Qantas Points1.4c2cNo changeNo significant changes to availability, partners or pricing
Velocity Points1.2c1.9cNo changeNo significant changes to availability, partners or pricing in the last 6 months
KrisFlyer Miles1.6c2.1c↓ 0.1cIncrease in award prices and reduction in fuel surcharges
Asia Miles1.7c2.1cNo changeNo significant changes to availability, partners or pricing
Etihad Guest Miles1.2c1.7cNo changeNo significant changes to availability, partners or pricing
Flexible Points Programs
American Express Membership Rewards Ascent Premium2.0cNo changeNo program changes
American Express Membership Rewards Ascent2.0cNo changeNo program changes
American Express Membership Rewards Gateway1.7cNo changeNo program changes
American Express David Jones Membership Rewards1.2cNo changeNo program changes
Diners Rewards0.8c↓ 0.1cReduction in transfer rate to SPG from 15 June
Amplify Rewards0.9cNo changeNo program changes
Westpac Altitude Rewards0.75c↓ 0.2cFactoring in changes to Altitude transfer rates to Asia Miles & KrisFlyer
Citi Rewards0.65c (Prestige), 0.6c (Signature)↓ ~35%Values are for balances post changes on 15 June
ANZ Rewards0.75cNo changeNo program changes
Commonwealth Bank Awards0.75c (Diamond & Platinum), 0.6c (Awards & Gold)No changeNo program changes
flybuys 0.6cJust addedAdded now with transfer option to Velocity & Etihad Guest

Note that you can’t really compare the per point rate above between all of these programs as their transfer rates to airline programs are not the same, and neither are their points per $ earn rates on their cards. But I have ‘back of the envelope’ ranked my opinion on their value, most valuable at the top.

These values are my take and of course your values may well be different due to your own personal preferences on how you are prepared to earn points and how you like to redeem them. Don’t rely on them for important decisions!

For values of some of the other currencies globally, check out both The Points Guy’s monthly updates, and One Mile at a Time’s current values – both in US cents though.

We also have a transfer calculator that helps you work out how many points in one program can be transferred to others – useful for comparing bank rewards programs. Check out the transfer calculator here →

Methodology : Considering your earn cost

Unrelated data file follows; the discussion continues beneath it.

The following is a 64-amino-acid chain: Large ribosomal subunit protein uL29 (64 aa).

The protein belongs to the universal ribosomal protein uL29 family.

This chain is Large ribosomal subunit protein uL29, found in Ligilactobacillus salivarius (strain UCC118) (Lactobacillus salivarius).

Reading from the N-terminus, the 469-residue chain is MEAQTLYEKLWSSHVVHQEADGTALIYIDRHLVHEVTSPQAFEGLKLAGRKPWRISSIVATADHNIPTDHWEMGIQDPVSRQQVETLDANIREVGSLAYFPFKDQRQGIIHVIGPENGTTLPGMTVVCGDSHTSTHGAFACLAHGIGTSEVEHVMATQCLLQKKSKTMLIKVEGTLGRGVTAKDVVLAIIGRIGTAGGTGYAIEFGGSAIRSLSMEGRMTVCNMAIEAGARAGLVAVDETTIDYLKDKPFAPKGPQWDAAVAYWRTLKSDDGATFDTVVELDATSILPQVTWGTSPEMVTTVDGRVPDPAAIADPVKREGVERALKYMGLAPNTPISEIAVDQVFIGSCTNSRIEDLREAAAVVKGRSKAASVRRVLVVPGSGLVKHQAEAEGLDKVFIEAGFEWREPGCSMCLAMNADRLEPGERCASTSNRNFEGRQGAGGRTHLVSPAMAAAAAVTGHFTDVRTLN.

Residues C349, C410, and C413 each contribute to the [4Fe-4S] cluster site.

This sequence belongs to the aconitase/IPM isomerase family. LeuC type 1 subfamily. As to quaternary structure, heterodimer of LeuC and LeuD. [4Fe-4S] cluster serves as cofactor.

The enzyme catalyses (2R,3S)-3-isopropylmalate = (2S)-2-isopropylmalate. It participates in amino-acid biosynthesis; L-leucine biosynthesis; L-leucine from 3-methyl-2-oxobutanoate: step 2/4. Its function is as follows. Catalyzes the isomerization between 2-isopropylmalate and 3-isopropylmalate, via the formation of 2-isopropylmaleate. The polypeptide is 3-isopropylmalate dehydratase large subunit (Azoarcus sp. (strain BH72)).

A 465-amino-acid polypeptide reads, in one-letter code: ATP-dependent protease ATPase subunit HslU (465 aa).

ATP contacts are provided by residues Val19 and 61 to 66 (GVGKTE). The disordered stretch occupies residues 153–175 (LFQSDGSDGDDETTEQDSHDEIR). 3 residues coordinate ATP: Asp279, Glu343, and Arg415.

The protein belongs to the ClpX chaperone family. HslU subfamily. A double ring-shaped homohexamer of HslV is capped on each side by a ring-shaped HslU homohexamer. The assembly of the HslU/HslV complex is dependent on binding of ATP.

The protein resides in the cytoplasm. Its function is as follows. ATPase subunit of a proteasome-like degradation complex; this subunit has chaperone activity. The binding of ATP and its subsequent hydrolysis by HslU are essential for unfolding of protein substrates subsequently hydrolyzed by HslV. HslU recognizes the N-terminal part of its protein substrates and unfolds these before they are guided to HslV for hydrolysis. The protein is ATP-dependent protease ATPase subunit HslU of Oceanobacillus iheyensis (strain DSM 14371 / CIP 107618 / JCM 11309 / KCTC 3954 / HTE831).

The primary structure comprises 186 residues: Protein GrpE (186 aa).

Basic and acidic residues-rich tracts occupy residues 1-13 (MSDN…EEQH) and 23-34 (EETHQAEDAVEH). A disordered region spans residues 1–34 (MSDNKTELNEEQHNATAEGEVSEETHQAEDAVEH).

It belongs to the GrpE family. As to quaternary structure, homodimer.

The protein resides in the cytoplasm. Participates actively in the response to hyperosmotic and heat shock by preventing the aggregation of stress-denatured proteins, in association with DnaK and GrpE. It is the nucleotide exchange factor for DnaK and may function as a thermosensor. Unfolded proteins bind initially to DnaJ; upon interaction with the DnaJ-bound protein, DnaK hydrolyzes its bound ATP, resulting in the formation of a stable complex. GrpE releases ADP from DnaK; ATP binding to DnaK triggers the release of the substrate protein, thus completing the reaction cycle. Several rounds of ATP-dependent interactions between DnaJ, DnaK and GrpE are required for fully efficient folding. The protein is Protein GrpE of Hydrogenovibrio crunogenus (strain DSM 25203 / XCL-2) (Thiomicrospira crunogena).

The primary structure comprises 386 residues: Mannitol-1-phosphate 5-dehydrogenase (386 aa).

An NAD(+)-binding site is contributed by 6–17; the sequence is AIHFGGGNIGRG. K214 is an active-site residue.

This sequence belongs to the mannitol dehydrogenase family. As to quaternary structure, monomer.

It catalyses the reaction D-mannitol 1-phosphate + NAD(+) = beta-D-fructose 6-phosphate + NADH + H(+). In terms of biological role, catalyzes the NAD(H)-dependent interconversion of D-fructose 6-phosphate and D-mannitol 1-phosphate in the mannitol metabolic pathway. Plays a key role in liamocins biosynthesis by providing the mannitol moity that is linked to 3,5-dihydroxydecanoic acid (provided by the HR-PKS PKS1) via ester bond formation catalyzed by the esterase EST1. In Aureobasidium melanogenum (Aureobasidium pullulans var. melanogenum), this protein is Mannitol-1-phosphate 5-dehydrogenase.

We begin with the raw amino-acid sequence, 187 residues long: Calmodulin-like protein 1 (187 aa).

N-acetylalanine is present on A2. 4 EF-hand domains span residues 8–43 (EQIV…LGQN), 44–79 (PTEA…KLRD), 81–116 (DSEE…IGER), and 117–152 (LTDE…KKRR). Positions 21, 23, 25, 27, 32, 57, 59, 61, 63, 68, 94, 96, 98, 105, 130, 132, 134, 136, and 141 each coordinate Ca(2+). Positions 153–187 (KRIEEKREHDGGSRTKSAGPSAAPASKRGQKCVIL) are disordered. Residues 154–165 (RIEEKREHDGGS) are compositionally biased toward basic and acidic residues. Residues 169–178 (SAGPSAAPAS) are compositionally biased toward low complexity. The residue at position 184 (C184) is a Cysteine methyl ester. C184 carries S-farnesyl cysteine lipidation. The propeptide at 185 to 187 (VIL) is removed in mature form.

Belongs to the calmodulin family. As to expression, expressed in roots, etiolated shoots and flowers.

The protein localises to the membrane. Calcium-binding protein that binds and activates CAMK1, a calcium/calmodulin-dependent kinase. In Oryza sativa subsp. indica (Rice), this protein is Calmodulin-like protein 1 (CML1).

We are constantly being presented with opportunities to earn more points – whether that’s by switching our custom to a different retailer, paying a credit card surcharge instead of paying cash, or by buying a product or membership where a points bonus was used as a marketing tactic.

Our collective real-world behaviour gives an indication of what we are prepared to pay (or forgo) to earn points.

Some examples might help illustrate this:

  • Woolworths Everyday Money Platinum Visa offers a 0.5% (or 0.5c per $) return on all spend – with 1% return on Woolworths and Caltex Woolworths spend
  • American Express offers cashback straight to your account for using points of 0.7c per Membership Rewards point, or a purchase through Amex travel for 1c per Membership Rewards point

For anyone choosing points rewards over these hard cash benefits, we are all immediately valuing points at around 1–1.5c at the lower end – and I think this is a fair range for the lowest possible value of airline points.

Correlate that to the thinking around redemption value (which I’ll come to in a bit) and that tells you should almost never redeem your points for less than around 1.5c per point, otherwise you are shelling out too much for them in the first place.

What does this mean in real life?

Well, so we’re not seduced into handing over our cash without thinking about the decision in enough detail, if you have an idea of the cent per point (or CPP) cost to earn those extra or bonus points, you can quickly articulate to yourself exactly how much those points are costing you.